Photo courtesy of Ahmad Gharbali/ AFP

Violence in jerusalem: Israeli police crackdown on Palestinian worshippers for a second time

Read about recent events at Al-Aqsa in Jerusalem, with an explanation of the site’s importance and the events that led to the recent violence in the city.

On April 5, multiple footage of the most recent violence by Israel appeared on Twitter, sparking public outrage as the Islamic holy month of Ramadan coincided with the Jewish holiday of Passover at one of the holiest sites for both religions in Jerusalem. The videos show Israeli police raiding the Al-Aqsa mosque compound, also known as al-Haram al-Sharif or Temple Mount, and beating Palestinian worshippers with [sticks, chairs, and rifle butts] (, sending the latter into pandemonium in the prayer hall hours after arresting hundreds of Palestinians in the compound.
According to the Palestinian Red Crescent in Jerusalem, at least 12 people were injured among which at least three of them were transported to hospitals, some with injuries from rubber bullets. Furthermore, it claimed that its ambulances were targeted by police at one point and were prevented from [reaching the injured.] (
In response to the public outrage, the Israeli police referred to Palestinian worshippers as “agitators,” calling their presence a violation of an agreement made pre-Ramadan that prohibits overnight prayers. The Israeli police claimed that worshippers barricaded themselves inside the compound thereby violating the agreement in a statement. Allegedly, the worshippers in question had gathered in the mosque after a fringe fundamentalist Jewish group called for a Passover goat sacrifice ritual at the holy site. “When the police entered, stones were thrown at them, and fireworks were fired from inside the mosque by a large group of agitators,” the statement said.
The conflict has since then provoked missiles launched from southern Lebanon and the Gaza Strip against Israeli targets,, where Israeli forces retaliated by launching airstrikes on both territories. Subsequent attacks on civilians also occurred in the occupied West Bank and Tel Aviv, killing two British-Israeli settlers and an Italian tourist. “The militant group Hamas has not claimed responsibility for either of Friday's attacks, but instead praised them as valid retaliation for the prior behavior of Israeli police”, reported NPR.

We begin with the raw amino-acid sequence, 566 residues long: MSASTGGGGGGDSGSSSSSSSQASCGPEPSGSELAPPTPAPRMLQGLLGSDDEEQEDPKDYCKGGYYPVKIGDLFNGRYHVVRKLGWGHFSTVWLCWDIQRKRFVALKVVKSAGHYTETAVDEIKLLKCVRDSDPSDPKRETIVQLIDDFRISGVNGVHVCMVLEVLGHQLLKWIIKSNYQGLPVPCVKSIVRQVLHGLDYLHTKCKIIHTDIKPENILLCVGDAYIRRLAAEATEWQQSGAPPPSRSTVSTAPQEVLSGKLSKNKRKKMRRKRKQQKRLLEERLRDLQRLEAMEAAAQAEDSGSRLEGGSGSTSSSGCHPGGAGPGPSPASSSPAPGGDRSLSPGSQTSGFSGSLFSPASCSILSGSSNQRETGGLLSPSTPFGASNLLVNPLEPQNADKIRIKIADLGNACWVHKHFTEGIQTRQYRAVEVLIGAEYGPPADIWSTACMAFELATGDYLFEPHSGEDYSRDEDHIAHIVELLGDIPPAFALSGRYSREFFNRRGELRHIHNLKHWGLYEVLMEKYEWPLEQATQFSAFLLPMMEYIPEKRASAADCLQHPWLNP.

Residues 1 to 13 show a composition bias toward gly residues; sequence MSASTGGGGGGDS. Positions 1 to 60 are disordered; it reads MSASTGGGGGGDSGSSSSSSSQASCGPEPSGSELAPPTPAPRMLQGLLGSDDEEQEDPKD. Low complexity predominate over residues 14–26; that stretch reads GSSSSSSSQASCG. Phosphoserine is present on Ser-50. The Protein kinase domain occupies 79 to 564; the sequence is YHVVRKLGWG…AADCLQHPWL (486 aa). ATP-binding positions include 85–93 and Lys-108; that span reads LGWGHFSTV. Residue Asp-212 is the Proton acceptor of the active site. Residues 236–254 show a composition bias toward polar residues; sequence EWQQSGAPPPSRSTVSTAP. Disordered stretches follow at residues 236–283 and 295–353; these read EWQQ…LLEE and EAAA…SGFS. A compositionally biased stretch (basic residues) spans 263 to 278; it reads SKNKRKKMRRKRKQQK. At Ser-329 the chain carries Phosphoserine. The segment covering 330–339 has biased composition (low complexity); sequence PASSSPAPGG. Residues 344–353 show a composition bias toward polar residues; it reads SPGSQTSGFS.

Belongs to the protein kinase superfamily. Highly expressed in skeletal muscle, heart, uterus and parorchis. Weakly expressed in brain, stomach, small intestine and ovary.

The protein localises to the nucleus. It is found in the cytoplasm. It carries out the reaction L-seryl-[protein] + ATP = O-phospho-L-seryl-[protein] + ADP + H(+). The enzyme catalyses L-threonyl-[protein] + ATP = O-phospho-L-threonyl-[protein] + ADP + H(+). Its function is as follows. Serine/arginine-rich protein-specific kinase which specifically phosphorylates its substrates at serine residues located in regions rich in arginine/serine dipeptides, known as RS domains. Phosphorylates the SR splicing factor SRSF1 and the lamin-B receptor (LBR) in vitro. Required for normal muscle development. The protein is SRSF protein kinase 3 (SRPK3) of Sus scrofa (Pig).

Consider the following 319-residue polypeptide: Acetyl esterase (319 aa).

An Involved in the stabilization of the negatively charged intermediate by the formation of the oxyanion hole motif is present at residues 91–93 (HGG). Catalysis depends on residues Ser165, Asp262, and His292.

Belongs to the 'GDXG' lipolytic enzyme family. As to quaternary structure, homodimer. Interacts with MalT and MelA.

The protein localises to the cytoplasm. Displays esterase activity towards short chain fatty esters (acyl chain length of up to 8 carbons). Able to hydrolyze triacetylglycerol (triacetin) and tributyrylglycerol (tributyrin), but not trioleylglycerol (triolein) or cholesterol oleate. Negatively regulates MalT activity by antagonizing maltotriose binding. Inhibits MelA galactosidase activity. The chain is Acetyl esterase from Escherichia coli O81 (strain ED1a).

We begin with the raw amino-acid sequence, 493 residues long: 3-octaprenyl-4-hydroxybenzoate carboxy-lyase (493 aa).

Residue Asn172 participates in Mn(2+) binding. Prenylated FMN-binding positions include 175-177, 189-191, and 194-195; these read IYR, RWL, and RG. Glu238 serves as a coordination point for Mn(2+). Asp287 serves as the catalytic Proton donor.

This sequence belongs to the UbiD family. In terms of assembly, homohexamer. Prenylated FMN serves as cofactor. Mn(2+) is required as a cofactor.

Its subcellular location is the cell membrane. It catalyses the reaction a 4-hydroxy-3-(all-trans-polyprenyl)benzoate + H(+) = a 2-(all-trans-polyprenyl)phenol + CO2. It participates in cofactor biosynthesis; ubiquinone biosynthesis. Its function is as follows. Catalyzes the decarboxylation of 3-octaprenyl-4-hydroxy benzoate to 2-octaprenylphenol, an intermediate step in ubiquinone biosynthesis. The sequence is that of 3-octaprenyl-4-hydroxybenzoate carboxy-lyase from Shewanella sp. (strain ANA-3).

The violence has gained international attention as the Arab and Muslim world condemned the action. The United Arab Emirates specifically protested against what it termed a "storming" of the mosque, said the Emirati foreign ministry. "The UAE called on Israeli authorities to halt escalation and avoid exacerbating tension and instability in the region," the statement added.
Historically, the Al-Aqsa compound has been controlled and administered by Muslim rulers, whereas the Jewish Torah Law forbids Jews from entering or praying in what Judaism sees as a place of holy presence. In 1967, when the Six Day War erupted between Israelis and Palestinians, with Israel took control of the Gaza Strip and the West Bank, including East Jerusalem where the mosque is located, the old city site continued the status quo, with Muslims praying, non-Muslims visiting, and a Jordanian Islamic trust called the Waqf in charge. Daniel Seidemann, lawyer and founder of Terrestrial Jerusalem, an Israeli non-governmental organization that identifies and tracks political developments in Jerusalem, explained that the site is “exclusively a place of worship for Muslims that is open to the dignified and respectful visits of non-Muslims and in coordination with the autonomous authorities of the Waqf.”
During Ramadan [last year] (, violence was similarly carried out over the course of a few days at the Al-Aqsa compound, with Israeli police serving as escorts for Jewish visitors after clearing the ground.
Zhiyu Lindy Luo is Senior News Editor. Email her at
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